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Carbon Capture and Storage

By: , Posted on: October 19, 2017

carbon capture and storage

Since the first edition of Carbon Capture and Storage was published in 2010, there has been a dramatic growth in the breadth and depth of research and development work on topics directed towards carbon capture, storage, and utilization (CCSU) in order to address the ever more pressing challenge of climate change.

This R&D work, progressed through the creative efforts of thousands of physicists, chemists, biologists, engineers, and others, in teams working in both academic and industrial environments, has revealed many new and exciting potential routes towards the goal of a low energy and environmentally sound technology for carbon capture that is sufficiently low cost to be deployable on a global scale. Bi-phasic and switchable solvents, flexible metal-organic frameworks, and artificial photosynthesis are among many topics that have seen 10- to 30-fold increases in the cumulative number of published research papers during this period.

Alongside this exploration of new avenues, similar efforts have also been directed towards improving the performance of the more mature processes such as amine absorption where, for example, catalysis of both absorption and regeneration, and solutions to amine degradation have seen similar increases in the volume of publications.

Unfortunately this impressive progress has not been mirrored at the demonstration and deployment end of the technology development lifecycle, and one of the more disheartening aspects of preparing this second edition has been the need to extensively excise the lists of projects that had been announced in 2010, and to include addenda to several pilot project descriptions to the effect that the planned scale-up was canceled for a variety of reasons that can be conveniently gathered under the root cause heading—“political dithering.”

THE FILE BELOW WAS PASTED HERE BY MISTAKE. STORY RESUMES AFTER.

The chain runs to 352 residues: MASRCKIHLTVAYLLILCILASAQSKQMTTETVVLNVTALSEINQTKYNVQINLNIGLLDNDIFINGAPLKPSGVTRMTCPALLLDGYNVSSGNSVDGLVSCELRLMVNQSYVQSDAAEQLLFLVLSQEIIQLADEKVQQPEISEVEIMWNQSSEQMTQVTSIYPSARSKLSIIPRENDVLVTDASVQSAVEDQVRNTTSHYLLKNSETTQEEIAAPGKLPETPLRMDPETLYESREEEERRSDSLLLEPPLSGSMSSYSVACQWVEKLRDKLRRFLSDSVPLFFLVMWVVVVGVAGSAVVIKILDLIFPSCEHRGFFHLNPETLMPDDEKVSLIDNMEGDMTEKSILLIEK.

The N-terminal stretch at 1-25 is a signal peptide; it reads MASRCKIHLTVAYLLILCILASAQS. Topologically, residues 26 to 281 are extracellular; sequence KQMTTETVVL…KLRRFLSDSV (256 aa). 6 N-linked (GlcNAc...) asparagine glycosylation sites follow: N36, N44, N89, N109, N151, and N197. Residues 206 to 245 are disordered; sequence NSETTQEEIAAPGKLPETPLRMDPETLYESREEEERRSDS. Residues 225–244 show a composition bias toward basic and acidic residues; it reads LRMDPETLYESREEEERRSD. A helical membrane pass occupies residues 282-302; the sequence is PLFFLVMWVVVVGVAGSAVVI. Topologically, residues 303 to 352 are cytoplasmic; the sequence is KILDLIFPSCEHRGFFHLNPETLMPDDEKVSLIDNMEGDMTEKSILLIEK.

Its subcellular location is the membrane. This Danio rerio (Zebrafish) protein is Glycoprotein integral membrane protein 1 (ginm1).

The net result of the faltering support for demonstration projects is of course that the eventual need for carbon capture and storage on a global scale, including carbon-negative options such as biomass energy with carbon capture and storage (BECCS), becomes ever more certain.

It is clearly impossible to adequately cover this wealth of new R&D work in a single revised volume, and the aim, as in the first edition, has been to demonstrate the breadth of the various subjects covered with sufficient detail in selected areas to encourage further exploration by the reader. The proceedings of the biennial Greenhouse Gas Technology Conferences would be a good place to start such further enquiry, all papers being available online (Open Access) in the journal Energy Procedia.

The book is presented in five parts, dealing in turn with fundamentals, capture, storage/utilization and monitoring, transportation, and information resources.

The three chapters of Part I establish some fundamentals.  Chapter 1 describes the global carbon cycle and outlines the perturbing impact of anthropogenic carbon dioxide emissions on carbon fluxes and sinks. In  Chapter 2 a brief initial overview of CCSU technologies is given, taking each of the main industrial sources of carbon emissions as the starting point. Since capture from power generation plants will be the major focus of early implementation,  Chapter 3 provides a comprehensive introduction to fossil fueled power generation technologies. The emphasis here is on the current state of the art and on systems under development that are likely to be deployed during the next 50-years—the period in which we can expect CCSU technologies to mature.

With these foundations established, Part II provides a more detailed description of carbon capture technologies. The first two chapters are written from an industry perspective, for the power industry ( Chapter 4) and other industries ( Chapter 5), and the next five chapters from a technology perspective, covering absorption, adsorption, membrane, low temperature and distillation, and mineral carbonation technologies.